Convoluted Brian

the weBlog of Brian McCorkle

The Importance of Understanding

Lie Detectors and other Investigator Fallacies

Green Bay, Wisconsin television station WGBA, had a segment called Truth About Lying on the ten o’clock news of 4 February, 2008. The local news media often act as a conduit for PR from the law enforcement agencies. If the police want to undermine an accused with true or false information, the news teams are happy to regurgitate what they are fed.

This segment was used to showcase Marinette County Sheriff’s Department Detective Anthony O’Neill’s expertise in lie detection. O’Neill was singing the praises of the polygraph. Truth (or lie) detection is something that has been pursued by intelligence agency and law enforcement for a long time. No one is there yet, contrary to claims from the polygraph vendors.

O’Neill was one of the first to interview the Avery’s in Crivitz Wisconsin and interrogated Brendan Dassey in a police care in November, 2006. He attempted to intimidate and bully Brendan Dassey into naming Avery as the murderer of Teresa Halbach.

He also testified at the Brendan Dassey trial that he didn’t keep notes of Dassey’s demeanor, but that since Dassey didn’t maintain eye contact that meant that Dassey was guilty. O’Neill claimed that his years of experience were sufficient to prove his claim. Dassey’s attorneys did not challenge this absurd testimony.

In the real world, doctors with more experience (and training) than O’Neill will engage in things like differential diagnosis before condemning their patient to any kind of guilt. Poor eye contact is symptomatic of a multitude of conditions. These include being the subject of intimidation and being in a threatening situation. O’Neill was definitely belligerent and threatening when he had sixteen‑year‑old Dassey trapped in a squad car. It’s too bad that psychologists and psychiatrists don’t speak out against this voodoo medicine that Detective Tony O’Neill and other like him purport to practice.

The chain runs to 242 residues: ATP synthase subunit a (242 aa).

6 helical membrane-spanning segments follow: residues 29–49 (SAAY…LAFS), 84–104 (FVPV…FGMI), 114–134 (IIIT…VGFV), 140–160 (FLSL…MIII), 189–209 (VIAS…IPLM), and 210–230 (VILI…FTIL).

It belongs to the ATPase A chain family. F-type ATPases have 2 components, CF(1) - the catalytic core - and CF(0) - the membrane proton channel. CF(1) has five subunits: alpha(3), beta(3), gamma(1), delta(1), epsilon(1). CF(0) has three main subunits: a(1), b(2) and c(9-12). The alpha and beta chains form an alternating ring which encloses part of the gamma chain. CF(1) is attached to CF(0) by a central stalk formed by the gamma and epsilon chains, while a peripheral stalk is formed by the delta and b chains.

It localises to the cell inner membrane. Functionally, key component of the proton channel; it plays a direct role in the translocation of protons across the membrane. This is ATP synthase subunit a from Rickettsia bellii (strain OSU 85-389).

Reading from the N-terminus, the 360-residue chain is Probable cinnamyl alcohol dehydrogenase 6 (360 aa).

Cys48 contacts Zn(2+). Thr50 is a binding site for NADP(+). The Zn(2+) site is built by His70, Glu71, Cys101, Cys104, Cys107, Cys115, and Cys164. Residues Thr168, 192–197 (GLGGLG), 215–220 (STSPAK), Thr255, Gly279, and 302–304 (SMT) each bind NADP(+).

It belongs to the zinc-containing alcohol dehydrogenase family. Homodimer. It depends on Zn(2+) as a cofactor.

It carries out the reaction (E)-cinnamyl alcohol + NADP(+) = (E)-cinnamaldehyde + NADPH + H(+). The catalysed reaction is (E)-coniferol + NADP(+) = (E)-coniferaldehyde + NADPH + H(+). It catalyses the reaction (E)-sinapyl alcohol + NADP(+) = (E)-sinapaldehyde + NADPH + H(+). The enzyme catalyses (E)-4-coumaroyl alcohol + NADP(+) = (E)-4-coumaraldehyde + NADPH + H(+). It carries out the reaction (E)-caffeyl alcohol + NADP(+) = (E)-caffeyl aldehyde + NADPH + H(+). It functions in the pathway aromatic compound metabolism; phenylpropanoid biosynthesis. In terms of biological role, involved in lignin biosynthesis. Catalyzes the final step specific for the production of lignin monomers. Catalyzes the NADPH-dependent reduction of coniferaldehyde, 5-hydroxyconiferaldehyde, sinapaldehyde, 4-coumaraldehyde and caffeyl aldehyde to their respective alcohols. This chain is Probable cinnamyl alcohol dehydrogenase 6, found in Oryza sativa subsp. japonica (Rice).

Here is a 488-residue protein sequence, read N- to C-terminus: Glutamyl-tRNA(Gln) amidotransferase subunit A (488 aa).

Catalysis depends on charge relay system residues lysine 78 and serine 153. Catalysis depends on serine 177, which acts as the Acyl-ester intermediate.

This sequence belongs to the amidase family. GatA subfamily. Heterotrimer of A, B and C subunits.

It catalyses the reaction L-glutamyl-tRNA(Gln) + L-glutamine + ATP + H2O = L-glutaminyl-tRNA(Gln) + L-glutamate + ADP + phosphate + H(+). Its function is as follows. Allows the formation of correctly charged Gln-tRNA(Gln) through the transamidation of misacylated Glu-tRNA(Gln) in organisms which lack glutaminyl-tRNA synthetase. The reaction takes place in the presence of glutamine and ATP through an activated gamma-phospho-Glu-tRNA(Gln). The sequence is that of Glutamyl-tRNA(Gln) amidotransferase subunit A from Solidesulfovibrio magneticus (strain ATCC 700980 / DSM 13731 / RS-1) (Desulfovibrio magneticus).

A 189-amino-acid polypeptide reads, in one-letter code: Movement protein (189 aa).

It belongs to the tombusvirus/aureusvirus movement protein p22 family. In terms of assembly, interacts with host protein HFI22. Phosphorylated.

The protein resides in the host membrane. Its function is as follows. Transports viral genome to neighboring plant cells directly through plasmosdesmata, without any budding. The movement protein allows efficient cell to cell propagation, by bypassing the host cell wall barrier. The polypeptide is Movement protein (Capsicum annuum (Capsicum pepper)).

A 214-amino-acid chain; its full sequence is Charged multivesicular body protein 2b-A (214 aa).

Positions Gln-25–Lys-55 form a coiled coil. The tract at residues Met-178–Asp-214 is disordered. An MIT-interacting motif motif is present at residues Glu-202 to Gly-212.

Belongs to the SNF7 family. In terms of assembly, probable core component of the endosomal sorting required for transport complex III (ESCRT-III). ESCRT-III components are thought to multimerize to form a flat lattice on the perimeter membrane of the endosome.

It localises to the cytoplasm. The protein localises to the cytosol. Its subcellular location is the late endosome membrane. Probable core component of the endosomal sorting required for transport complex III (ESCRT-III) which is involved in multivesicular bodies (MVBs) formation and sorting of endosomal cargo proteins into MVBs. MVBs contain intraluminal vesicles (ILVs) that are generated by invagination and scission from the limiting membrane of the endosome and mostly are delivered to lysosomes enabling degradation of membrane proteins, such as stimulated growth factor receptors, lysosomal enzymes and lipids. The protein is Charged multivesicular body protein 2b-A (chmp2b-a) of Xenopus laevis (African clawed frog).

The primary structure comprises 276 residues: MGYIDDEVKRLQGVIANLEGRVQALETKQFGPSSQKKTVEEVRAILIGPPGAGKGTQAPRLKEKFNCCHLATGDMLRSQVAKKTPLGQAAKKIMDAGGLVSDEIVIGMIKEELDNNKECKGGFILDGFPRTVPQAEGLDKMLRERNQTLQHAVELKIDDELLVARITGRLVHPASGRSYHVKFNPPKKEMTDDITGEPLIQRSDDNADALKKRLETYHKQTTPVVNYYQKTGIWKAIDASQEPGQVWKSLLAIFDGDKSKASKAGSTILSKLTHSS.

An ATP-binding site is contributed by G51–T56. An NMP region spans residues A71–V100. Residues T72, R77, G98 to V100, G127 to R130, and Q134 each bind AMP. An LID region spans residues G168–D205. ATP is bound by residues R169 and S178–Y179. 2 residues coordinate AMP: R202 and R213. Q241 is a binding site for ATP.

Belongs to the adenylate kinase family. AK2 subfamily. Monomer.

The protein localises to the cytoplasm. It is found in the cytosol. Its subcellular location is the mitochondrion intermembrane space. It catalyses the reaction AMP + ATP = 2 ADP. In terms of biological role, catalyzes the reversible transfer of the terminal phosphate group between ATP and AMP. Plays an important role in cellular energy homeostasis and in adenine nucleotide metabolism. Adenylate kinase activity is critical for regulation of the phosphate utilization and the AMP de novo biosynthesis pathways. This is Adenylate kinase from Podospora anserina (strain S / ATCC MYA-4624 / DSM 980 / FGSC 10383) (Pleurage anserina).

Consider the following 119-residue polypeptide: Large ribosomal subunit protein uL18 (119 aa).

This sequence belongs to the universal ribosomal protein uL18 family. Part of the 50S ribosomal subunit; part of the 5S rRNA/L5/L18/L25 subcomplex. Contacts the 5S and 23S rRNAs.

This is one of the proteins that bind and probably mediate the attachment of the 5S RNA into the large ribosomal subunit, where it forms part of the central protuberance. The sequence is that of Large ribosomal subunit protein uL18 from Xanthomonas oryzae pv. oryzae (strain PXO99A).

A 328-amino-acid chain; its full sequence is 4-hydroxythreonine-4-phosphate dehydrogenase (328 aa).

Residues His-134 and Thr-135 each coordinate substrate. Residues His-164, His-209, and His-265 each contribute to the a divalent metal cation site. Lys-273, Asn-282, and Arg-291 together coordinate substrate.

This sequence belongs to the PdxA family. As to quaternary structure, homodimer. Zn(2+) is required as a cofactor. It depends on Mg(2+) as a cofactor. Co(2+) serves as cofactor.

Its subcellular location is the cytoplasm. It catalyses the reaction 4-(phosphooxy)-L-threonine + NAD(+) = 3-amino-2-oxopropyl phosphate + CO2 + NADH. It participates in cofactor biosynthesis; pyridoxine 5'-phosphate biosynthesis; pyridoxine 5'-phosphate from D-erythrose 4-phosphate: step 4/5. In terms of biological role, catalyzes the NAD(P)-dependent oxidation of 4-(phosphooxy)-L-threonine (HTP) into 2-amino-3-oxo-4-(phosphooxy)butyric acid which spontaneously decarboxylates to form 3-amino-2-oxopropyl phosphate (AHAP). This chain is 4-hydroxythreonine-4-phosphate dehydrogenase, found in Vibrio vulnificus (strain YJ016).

There is a big problem with O’Neill, and other police personnel, administering lie detector tests to suspects. He is biased. He can claim that he is not, but institutional bias is a fact of life. That is why double‑blind tests are the rule in medical test trials. O’Neill both administers and evaluates the test when he performs the testing. Chances are he already has determined guilt or innocence or someone had directed him to a sense of guilt. That will bias the examination even if the technology were valid.

In a 1986 feature done by 60 Minutes, three expert polygraph examiners each fingered the wrong person with “100% accuracy.” A claim of a stolen camera was the purpose of the test. There was a bias to the test, however. The person requesting the polygraph indicated which subject they felt was guilty and the examiner somehow picked that one. This is the kind of bias and error that ruins people lives.

In 1985, Russell Dann was stabbed by his estranged wife Laurie with an ice pick that narrowly missed killing him. The investigating offices prejudged the situation claiming that the wound was self‑inflicted and then botched evidence collection. Both Danns were both given polygraph examinations. Laurie passed hers. Russell failed without even taking it. In 1988, Laurie Wasserman Dann entered an elementary school, shot and killed a second grade boy, wounded several others, and severely wounded a man before suiciding.

O’Neill also spoke of his evidence that both Steven Avery and Brendan Dassey were lying about their involvement in the Teresa Halbach disappearance. He claimed because Avery offered a reason why he didn’t do the crime that was evidence of a lie, since the innocent don’t protest. Yet, I see people giving real world alibis that are corroborated. But, according to O’Neill those people must be guilty. Of course, if the suspected said nothing that would also be red flag also if the detective desired.